The speed of electromagnetic waves passing through transparent matter is slower than it is in a vacuum. Glass is transparent to visible light, radio waves will easily pass through non-metals, and x-rays pass through most materials except lead.
Most measurements of the speed of light are made in the atmosphere. Since the effect on the speed when passing through air is so very small, the speed of light in air is almost the same as it is in a vacuum. The difference is negligible.
The reason electromagnetic waves travel slower though transparent materials is the effect that the electrons have on the waves. They act somewhat like a "friction" on the waves.
Light through glass
The fact that light moves slower through matter can be seen when visible light passes through glass. If you shine a light at an angle through a piece of glass, the light beam will be bent or refracted.
(See Refraction of Light for more information.)
The ratio of the speed of light in vacuum divided by the speed of light in the material is called the index of refraction for the material. The index of refraction of glass or other material indicates how much slower the light travels through the material than in a vacuum.
Typically, the index of refraction of glass is from 1.2 to 1.5. That means the speed in a material of index 1.5 is 66% of the speed in vacuum.
Although the speed of an electromagnetic wave through matter is can be up to 50% less than the speed through a vacuum, scientists were able to greatly reduce the speed through matter in special situations. This was first done in 1999.
Danish physicists performed an experiment where they slowed light down to only 38 miles per hour or about 57 kilometers per hour. They did this by sending a beam through a material made of sodium atoms cooled to near absolute zero (-273°C or -460°F). They achieved this low temperature by using lasers to slow down the atoms, through a special method used in quantum mechanics called the Bose-Einstein condensate. (Explanation of this goes away beyond the scope of this course).
Speed is the maximum
The speed of light is supposed to be the maximum speed at which matter can travel.
In fact, according to Einstein's Theory of Relativity, strange things happen to matter as it approaches the speed of light. Matter becomes compressed as it gets within 90% of the speed of light, such that a ruler would appear shortened. Also, the mass of the matter starts to increase.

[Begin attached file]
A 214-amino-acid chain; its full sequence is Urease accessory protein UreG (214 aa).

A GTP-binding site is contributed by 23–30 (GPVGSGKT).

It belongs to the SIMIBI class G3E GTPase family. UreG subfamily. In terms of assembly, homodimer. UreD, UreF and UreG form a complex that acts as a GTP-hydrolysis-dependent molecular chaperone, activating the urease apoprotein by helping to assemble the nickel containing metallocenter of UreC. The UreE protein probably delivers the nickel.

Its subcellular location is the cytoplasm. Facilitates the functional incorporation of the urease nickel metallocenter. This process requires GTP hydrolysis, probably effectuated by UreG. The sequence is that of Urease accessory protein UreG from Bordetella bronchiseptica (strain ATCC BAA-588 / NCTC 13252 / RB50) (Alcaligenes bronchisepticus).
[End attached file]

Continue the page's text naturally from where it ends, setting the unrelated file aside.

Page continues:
Another interesting phenomenon happens when matter approaches the speed of light, and that is that time for the matter slows down. In other words, if you were traveling through space near the speed of light, you would age more slowly than a person on Earth. A year year trip might seem like 10 minutes to you, while it would seem like a full year to everyone else.
Time travel or going at "warp speed" as is seen in such TV shows as Star Trek is not physically possible, as far as we know.
The speed of light is approximately 186,000 miles per second or 300,000 kilometers per second in a vacuum. All electromagnetic waves, including visible light, travel at that speed. Modern electronics allow the measurement of the speed of light in a physics lab. Light and other electromagnetic waves slow down when they pass through matter. According to the Theory of Relativity, the speed of light is the fastest at which anything can travel. The speed of light is the maximum speed for matter.
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Resources and references
(Notice: The School for Champions may earn commissions from book purchases)
Schaum's Outline of Optics by Eugene Hecht; McGraw-Hill (1974) $16.95
Introduction to Modern Optics by Grant R. Fowles; Dover Publications (1989) $16.95
Optics by Eugene Hecht; Addison Wesley (2001) $108.00 - Textbook covers wave motion, electromagnetic theory, propagation of light, optics, lasers and other advanced aspects of light